Formulating the Research Question
- Write a preliminary research question. Try to incorporate an IB command term in the student research question.
- Make a list of the steps necessary to carry out the research required for writing the IB Extended Essay - choosing the subject and topic, doing the required reading of IB rules and guidelines, writing the initial research question, and more.
Developing a Research Question
The chosen a subject and topic that interests the student and carried out some preliminary reading. What are the next steps?
- Consider the emerging questions. The student should now begin posing open-ended questions about the student topic. These questions will usually be framed "how", "why", or "to what extent."
- Evaluate the question. Once the student has posed possible research questions the student should evaluate them. This evaluation should be based on whether the question is clear, focused, and arguable.
- Clear - Will the reader understand the nature of my research? Will it direct the research being undertaken?
- Focused - Will the research question be specific enough to allow for exploration within the scope of the task (that is, the number of words and time available)?
- Arguable - Does the research question allow for analysis, evaluation and the development of a reasoned argument?
- Consider research outcomes. Once the student has decided on a research question, the student should start thinking about the direction the research might take. The student could do this by:
- suggesting possible outcomes of the student research
- outlining the type of argument, the student might make and how the student research might support this
- considering options if the research available is not sufficient to support a sustained argument
Sample Research Questions The table below gives some examples showing the difference between unclear and unfocused research.
Unclear, unfocused, and unarguable research questions
Clear, focused, narrow research questions lending themselves to in-depth research
What was the impact of Ho Chi Minh's allegiance to Lenin?
To what extent was nationalism the guiding factor in Ho Chi Minh's adoption of Leninism in 1920?
What is the history of Chinese theatre?
How does the legacy of Mei Lan Fang contribute to modern Jingju?
How important is chlorophyll to plant life?
What is the effect of different concentrations of kinetin on leaves aging and the biosynthesis of chlorophyll?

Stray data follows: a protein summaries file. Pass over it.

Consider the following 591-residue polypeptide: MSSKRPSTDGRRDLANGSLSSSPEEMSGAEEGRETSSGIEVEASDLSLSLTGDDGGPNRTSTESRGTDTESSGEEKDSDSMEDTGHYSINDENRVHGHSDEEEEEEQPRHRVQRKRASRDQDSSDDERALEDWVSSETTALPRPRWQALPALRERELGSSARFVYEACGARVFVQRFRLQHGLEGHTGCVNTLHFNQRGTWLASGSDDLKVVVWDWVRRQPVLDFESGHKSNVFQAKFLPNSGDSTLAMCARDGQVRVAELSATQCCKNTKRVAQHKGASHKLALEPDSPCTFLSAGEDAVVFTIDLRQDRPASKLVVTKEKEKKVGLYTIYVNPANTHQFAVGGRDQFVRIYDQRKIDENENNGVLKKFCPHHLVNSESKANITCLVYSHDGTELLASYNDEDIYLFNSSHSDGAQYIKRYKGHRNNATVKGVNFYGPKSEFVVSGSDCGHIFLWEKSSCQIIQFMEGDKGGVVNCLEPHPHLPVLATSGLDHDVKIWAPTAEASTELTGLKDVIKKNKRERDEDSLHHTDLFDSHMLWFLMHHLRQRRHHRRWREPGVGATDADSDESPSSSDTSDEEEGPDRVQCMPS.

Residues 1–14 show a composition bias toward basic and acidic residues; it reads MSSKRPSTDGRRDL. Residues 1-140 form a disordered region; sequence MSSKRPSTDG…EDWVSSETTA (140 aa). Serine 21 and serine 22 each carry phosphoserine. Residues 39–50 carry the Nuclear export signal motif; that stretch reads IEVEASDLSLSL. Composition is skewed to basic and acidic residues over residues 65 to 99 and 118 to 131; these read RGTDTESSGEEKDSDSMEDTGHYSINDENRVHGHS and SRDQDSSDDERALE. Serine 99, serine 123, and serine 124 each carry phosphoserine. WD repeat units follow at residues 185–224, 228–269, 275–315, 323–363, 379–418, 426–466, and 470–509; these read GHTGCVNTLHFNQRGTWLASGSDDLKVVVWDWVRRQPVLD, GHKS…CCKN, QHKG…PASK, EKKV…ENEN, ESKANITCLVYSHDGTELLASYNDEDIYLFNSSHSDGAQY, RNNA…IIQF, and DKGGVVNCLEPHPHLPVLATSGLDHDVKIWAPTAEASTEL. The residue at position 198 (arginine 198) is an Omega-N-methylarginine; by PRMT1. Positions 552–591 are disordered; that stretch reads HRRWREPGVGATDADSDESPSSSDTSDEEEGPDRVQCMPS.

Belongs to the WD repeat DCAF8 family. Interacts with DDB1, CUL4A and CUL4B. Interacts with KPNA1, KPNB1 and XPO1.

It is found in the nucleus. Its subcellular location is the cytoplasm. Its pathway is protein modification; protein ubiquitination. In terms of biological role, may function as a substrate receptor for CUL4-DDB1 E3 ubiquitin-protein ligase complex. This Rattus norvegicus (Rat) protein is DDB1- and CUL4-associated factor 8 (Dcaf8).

How can the US government's spending policy be reformed?
To what extent did the rising COE prices affect the demand for new and used cars by the consumer population and hence affect the revenue generated by the Singaporean economy for the period 2012-16?
Practice exercise: Formulating well-focused research questions
Developing a narrow, focused research question is an integral part of the extended essay process. A research question will provide a path to guide the student through the student research and writing.
Step 1. Choose the student subject area
Which subject area is of most personal interest to the student? Is there something the student are especially curious about in one of the IB courses? Did one of the questions from an earlier class spark an idea that can be researched?
Step 2. Choose a topic that interests the student
Describe the student work in one sentence.
I want to learn about __________________________.
Example: I want to learn about public funding for the arts.
Step 3. Suggest a question
Try to describe the student research by developing a question that specifies something about the student topic.
I am studying ______________________ because I want to find out (who, what, when, where, whether, why or how) ___________________________.
Example: I am studying public funding for the arts because I want to find out how accessible the arts are to those people who are on low incomes.
Direct question: To what extent are the arts accessible to people who belong to the class of the working poor?
Include a command term from the student subject area to help form the research question.
Will the student be able to argue a specific position? What are some possible issues or arguments?
Step 4. Evaluate the question
Answer the questions:
Is there a range of perspectives on this topic?
Does the research question allow for analysis, evaluation and the development of a reasoned argument?
I am studying __________________ because I want to find out ____________________________ in order to understand (how, why or whether) ________________________________________________.
Example: I am studying public funding for the arts because I want to find out how accessible the arts are to the working poor, so I can determine whether tax dollars support cultural enrichment for all citizens regardless of their socio-economic status.
Step 5. Restate the question using a different command term
Asking the question in a different way might help the student view the topic in a different way.
How does analyzing …
To what extent …
Step 6. Review with the supervisor
Is the supervisor able to understand the nature of the research?
Is it clear to the supervisor how and why the topic is relevant in the subject area?
Step 7. Reflection
If the student can adequately respond to the “so what?” question, the student may be on the way to a clear and focused research question using the initial topic idea.
The student must now start some preliminary reading around the issue or topic. Remember that the student will most likely need to revise the research question once the student start to undertake the research. In this sense the research question should always be considered provisional until the student has enough research data to make a reasoned argument.